BC's minimum wage: it's everybody's issue
The start of November marks an important date in all our calendars. It was six years ago this month that BC's lowest paid workers got a raise. In the intervening six years inflation has jumped by a 13%, average weekly earnings have increased by 15%, and BC's economy has grown by over 20%. Despite that growth, BC's minimum wage has remained unchanged. In fact, if you only considered the impact of inflation, BC's minimum wage has actually declined in real terms over the last six years.
According to Statistics Canada a quarter of a million British Columbians earn incomes that place them below the poverty line. These are the same people for whom BC's minimum wage has become a symbol of how our province's so-called booming economy is not working for them.
As post-secondary educators, we see first-hand the impact of BC's minimum wage policy. For thousands of our students, every day involves the complicated juggling of work and schools assignments. Few have the luxury of being able to devote themselves exclusively to their post-secondary education because skyrocketing tuition fees force students to work part-time to cover the ever-rising costs of their post-secondary education. Many of these students face the reality of minimum wage jobs, a reality that leaves little capacity for making ends meet.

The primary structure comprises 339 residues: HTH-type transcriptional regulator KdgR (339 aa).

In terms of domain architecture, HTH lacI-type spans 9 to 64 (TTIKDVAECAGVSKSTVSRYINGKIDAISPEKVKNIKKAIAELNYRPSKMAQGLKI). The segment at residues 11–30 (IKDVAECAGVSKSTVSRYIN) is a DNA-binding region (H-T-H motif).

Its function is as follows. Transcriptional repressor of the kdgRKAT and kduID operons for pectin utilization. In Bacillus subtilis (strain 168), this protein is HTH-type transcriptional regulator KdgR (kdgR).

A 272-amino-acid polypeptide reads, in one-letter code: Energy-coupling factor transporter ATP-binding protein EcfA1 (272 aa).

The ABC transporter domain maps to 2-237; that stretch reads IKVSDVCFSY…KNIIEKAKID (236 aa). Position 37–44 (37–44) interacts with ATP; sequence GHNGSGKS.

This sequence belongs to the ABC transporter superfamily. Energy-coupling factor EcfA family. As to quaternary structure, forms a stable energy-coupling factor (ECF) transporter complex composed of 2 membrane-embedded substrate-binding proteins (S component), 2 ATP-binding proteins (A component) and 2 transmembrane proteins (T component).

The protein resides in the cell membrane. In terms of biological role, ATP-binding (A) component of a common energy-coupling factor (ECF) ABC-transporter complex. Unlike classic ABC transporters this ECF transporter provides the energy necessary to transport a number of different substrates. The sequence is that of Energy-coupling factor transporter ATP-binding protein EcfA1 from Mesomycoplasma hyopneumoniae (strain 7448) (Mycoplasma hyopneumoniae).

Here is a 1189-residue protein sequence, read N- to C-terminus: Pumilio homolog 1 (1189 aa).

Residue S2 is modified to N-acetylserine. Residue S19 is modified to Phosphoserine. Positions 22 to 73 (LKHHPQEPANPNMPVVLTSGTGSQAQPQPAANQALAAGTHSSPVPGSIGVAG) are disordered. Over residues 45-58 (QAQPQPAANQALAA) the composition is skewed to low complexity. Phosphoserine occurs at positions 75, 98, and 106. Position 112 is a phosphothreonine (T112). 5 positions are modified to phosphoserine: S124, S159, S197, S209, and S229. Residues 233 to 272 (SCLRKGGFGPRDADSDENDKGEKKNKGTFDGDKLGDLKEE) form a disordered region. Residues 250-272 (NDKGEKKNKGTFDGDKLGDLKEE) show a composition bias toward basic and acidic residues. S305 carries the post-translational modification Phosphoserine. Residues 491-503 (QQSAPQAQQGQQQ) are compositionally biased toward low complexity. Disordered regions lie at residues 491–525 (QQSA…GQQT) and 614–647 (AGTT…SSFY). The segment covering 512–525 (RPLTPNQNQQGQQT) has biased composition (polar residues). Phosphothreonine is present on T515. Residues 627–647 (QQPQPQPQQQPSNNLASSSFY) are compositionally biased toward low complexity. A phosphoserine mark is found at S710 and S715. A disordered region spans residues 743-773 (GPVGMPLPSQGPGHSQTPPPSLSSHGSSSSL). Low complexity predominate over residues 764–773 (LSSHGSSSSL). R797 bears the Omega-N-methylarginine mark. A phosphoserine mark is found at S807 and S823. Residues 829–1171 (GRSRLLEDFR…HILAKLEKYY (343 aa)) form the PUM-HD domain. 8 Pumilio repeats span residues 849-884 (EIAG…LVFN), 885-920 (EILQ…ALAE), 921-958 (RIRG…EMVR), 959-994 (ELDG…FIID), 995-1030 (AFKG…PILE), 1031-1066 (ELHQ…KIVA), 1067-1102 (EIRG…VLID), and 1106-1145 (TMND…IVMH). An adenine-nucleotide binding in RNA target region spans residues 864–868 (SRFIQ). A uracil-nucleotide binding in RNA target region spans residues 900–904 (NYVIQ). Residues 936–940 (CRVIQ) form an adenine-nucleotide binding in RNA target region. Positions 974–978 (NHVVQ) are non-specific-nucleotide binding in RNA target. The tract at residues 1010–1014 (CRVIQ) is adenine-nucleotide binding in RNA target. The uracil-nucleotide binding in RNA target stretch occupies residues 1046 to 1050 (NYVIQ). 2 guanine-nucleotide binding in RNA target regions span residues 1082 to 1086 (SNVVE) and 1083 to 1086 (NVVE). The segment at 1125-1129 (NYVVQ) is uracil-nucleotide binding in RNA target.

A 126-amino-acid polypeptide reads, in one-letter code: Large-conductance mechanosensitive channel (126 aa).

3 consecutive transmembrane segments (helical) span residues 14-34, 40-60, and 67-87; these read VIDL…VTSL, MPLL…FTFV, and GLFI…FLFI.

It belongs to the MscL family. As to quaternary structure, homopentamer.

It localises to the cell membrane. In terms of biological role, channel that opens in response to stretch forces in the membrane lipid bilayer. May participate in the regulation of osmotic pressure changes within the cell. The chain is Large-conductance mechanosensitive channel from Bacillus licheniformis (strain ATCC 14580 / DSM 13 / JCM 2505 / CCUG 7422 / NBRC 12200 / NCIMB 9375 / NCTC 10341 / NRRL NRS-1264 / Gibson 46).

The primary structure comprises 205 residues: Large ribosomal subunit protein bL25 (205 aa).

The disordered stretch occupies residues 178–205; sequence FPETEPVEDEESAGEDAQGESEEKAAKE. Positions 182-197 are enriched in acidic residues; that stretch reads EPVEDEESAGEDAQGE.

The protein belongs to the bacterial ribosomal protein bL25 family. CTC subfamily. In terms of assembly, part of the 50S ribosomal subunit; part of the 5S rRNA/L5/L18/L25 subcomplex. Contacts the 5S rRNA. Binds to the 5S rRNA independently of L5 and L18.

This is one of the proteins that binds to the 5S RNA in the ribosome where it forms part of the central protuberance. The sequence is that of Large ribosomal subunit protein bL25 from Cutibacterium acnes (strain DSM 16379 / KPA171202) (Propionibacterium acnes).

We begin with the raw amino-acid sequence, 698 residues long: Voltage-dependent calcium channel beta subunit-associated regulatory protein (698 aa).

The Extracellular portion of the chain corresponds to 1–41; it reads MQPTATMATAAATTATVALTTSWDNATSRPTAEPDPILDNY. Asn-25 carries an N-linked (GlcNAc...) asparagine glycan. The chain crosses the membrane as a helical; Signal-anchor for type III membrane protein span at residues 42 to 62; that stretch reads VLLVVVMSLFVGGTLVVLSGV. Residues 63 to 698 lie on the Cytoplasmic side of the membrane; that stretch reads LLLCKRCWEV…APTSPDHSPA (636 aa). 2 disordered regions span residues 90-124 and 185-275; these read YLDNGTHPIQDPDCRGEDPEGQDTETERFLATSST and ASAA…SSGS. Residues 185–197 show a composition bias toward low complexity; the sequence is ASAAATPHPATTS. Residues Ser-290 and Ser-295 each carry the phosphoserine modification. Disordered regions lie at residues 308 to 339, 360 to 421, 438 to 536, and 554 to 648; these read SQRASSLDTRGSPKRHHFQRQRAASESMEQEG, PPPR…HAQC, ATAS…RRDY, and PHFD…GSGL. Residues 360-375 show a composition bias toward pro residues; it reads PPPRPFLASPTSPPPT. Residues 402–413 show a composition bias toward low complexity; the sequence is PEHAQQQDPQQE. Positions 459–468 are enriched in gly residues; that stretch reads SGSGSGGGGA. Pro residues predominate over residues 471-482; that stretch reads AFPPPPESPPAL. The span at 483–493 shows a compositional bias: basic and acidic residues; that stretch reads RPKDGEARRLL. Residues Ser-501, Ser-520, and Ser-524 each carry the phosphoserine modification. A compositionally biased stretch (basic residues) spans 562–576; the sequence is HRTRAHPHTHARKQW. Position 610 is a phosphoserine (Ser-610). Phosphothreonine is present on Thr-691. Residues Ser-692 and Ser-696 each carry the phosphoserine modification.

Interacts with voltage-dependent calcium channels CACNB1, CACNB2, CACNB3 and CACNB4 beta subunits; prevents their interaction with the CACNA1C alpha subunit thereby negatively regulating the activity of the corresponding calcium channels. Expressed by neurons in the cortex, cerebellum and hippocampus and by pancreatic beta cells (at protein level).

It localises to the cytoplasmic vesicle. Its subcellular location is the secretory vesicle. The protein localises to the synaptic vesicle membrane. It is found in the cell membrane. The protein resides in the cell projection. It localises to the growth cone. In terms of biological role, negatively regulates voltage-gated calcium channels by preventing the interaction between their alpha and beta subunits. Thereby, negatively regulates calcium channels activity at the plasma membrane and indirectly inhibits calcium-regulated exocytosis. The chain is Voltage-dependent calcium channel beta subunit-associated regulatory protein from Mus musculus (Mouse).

Inevitably, the juggling act leaves our students stressed and struggling to stay ahead of assignments and deadlines. At a time when students should be able to explore a world of learning and possibilities, our students are left to contend with poor pay, mounting debt, fewer support services in their post-secondary institution and the prospect of no immediate help from the provincial government.
The labour movement in BC is hoping to change that reality. Along with student groups, community organizations and over 30 municipal councils from around the province, the BC Federation of Labour is lobbying the provincial government to concede the obvious: BC's lowest paid workers need and deserve a raise. The campaign has already gathered over 40,000 signatures on a petition as pressure to increase the minimum wage builds momentum. More support for the increase is being identified as the campaign begins to focus its lobby efforts on individual government MLAs
The Campbell government is trying hard to ignore this growing lobby effort. However, recent polling data on this issue shows close to 80% of British Columbians think that BC's minimum wage should be increased. How much longer can the provincial government try to deflect this pressure for unchanged is unclear, but the as this campaign broadens its reach, Premier Campbell and his Cabinet will be forced to acknowledge that their minimum wage policy makes no sense.
Is Premier Campbell prepared to change course? As the pressure to increase the minimum wage continues to rise, he may ultimately have no choice.
For more information contact:
Communications and Policy
Federation of Post-Secondary Educators of BC
The Federation of Post-Secondary Educators of BC is the provincial voice for faculty and staff in BC teaching universities, colleges and institutes, and in private sector institutions. FPSE member locals, represented by Presidents' Council and the Executive, represent over 10,000 faculty and staff at 18 public and 12 private sector institutions.